Friday (3-2 win)

Hero: Lance Lynn.  There were some offensive performances that could be considered here, but you have to appreciate what Lynn did.  The first batter of the game, Curtis Granderson, goes deep.  You know that, with this offense, you can’t give up any more runs and have a legitimate chance to win.  So Lynn didn’t.  Seven innings, no more runs, only two more hits, and struck out nine.  The Cardinals rallied with the bats, but they wouldn’t have had a chance to if Lynn didn’t work his magic.

Goat: Yadier Molina.  0-4 and left four men on.  Matt Carpenter was a strong runner-up, avoiding the tag just because he drove in the tying run with a groundout.

Notes: While there were some great things about this game, like Kolten Wong going 2-4 with a stolen base, Jason Heyward with a triple, and Jhonny Peralta breaking the tie in the sixth with a home run, the lasting impression from this one was the continued struggles of Trevor Rosenthal.  To be fair, Rosenthal shouldn’t bear all the blame.  If Wong and Heyward communicate better and Heyward takes charge of a deep popup, Rosie has one on, two out, and probably gets through with limited damage.

That said, there were some balls hit pretty solidly against him, though at least one of those was turned into an out while a soft dribbler wound up scoring a run.  Baseball, man.  What bothered me the most about Rosenthal’s outing was that, even though he wound up striking out two of the last three guys, he had trouble putting anyone away.  Look at the number of pitches per at-bat in that inning:

Daniel Murphy: 3
Lucas Duda: 7
Kevin Plawecki: 1
Kirk Nieuwenhuis: 7
Ruben Tejada: 6
John Mayberry: 9

That last AB was particularly frustrating as a lot of people on Twitter, including Mets fans, were saying how Mayberry had absolutely no chance against Rosenthal.  He did strike out, but he pushed that AB out as far as he could.  Nobody was blown away by Rosenthal’s fastball in that inning, as he only got one swinging strike on the fastball at all.  Everything else was either a ball or a foul.  It took the changeups to retire the last two outs.  Changeups are good, I like changeups, but if folks are sitting on and not missing your 99 mph heat, that seems important.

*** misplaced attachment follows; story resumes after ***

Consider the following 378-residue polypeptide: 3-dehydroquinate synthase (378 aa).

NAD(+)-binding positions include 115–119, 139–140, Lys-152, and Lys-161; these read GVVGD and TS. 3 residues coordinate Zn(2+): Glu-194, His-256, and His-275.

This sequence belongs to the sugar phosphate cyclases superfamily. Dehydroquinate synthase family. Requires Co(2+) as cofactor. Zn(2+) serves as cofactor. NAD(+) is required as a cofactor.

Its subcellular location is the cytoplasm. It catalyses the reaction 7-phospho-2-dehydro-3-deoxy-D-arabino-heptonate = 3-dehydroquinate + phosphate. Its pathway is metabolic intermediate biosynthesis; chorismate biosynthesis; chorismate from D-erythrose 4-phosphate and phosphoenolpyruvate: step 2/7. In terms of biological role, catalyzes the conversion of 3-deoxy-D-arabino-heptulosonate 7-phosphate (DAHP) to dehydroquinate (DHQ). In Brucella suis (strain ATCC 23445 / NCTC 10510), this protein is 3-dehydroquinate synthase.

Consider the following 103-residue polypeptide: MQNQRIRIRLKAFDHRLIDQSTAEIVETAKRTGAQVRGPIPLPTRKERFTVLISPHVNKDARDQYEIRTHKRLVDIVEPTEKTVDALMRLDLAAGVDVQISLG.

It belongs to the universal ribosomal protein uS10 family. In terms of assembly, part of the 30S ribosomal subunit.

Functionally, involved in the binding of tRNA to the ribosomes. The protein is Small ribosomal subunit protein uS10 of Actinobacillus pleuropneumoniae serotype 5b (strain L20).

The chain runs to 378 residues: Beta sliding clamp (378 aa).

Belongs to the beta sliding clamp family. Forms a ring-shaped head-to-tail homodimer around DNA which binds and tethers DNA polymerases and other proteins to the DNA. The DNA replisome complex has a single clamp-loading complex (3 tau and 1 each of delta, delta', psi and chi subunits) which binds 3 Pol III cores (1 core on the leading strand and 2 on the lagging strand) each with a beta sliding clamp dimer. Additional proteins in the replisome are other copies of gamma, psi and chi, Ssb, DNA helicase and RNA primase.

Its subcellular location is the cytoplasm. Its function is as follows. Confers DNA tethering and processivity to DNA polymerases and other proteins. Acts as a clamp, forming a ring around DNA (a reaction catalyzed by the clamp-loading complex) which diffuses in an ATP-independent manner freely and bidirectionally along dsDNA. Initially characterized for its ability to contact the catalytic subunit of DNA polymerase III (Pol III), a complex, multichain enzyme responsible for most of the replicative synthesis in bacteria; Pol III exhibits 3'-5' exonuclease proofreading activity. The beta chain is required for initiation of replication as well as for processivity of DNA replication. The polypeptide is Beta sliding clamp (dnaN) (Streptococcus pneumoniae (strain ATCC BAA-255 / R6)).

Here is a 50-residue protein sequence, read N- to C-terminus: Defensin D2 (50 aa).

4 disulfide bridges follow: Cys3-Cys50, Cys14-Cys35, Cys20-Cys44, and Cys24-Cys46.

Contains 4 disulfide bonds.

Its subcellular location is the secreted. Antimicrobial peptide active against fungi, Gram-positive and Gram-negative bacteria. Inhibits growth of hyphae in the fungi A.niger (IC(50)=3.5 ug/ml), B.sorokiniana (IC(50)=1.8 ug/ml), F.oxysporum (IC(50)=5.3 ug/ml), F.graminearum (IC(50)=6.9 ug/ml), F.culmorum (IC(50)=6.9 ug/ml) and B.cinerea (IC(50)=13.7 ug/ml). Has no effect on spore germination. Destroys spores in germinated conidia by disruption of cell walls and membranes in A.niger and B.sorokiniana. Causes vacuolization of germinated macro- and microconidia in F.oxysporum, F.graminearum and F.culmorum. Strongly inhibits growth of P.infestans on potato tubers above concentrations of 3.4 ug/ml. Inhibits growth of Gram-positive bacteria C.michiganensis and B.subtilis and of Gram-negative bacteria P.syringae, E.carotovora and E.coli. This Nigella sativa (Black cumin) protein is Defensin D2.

Rosenthal threw 30+ pitches in that game and was still feeling soreness on Sunday, leading him not to be used in that marathon.  This soreness is starting to become a concern, though.  If Rosenthal can’t go on back-to-back days (assuming a regular pitch count; I didn’t expect him to return this weekend after this outing) then that’s a problem.  It’s definitely something to monitor over the next week or so.

Saturday (12-2 win)

Hero: Jason Heyward.  Five hits, two runs, two RBI.  That’s the kinda night we hoped to see more often out of Heyward (well, to the extreme, probably) and it was great to see it.  Heyward left this one with cramping after the fifth hit and didn’t do more than pinch-hit Sunday, but it shouldn’t be a long-term issue.

Goat: Kolten Wong.  All this offense and the leadoff man was 0-4.  He did draw a walk, but otherwise didn’t really contribute.  Of course, when the offense was clumped into three four-run innings, that’s not quite as surprising as it could be, I guess.


You once wrote, there comes a time when all the cosmic tumblers have clicked into place and the universe opens itself up for a few seconds to show you what’s possible.–Ray Kinsella to Terrance Mann, Field of Dreams

This game showed what could happen when the offense completely clicks.  Actually, that’s not entirely true.  Wong and Carpenter at the top of the lineup combined to go 0-9.  If they had been involved, that would have been completely.  As it was, though, it was a wonderful showing and a great reprieve from playing so many tight games.  The last time the Cards had won by four or more was that 6-0 game to start the Chicago series, and even that was four runs in the ninth.  You’d probably have to go back to that June 27 game against Chicago in Busch, where the Cards won 8-1 after some early runs, to find a game that was relaxing to watch.

Randal Grichuk had two home runs in this one, which was incredible as well.  When you go 3-3 with 6 RBI, you are having quite an evening.  We didn’t expect Grichuk to be short-changed when Matt Holliday returned and that’s proven to be the case.  While he may be streaky, he brings thump like nobody else on this squad.

With all this offense the pitching could be overlooked, but John Lackey had another fine home start.  He did allow 10 hits in his seven innings (the Mets just had three hits less than the Cards, but 10 fewer runs) but was able to work out of jams.  It probably helped that the Mets seem to have made an art form out of leaving runners on base, though.

Sunday (3-1 loss in 18)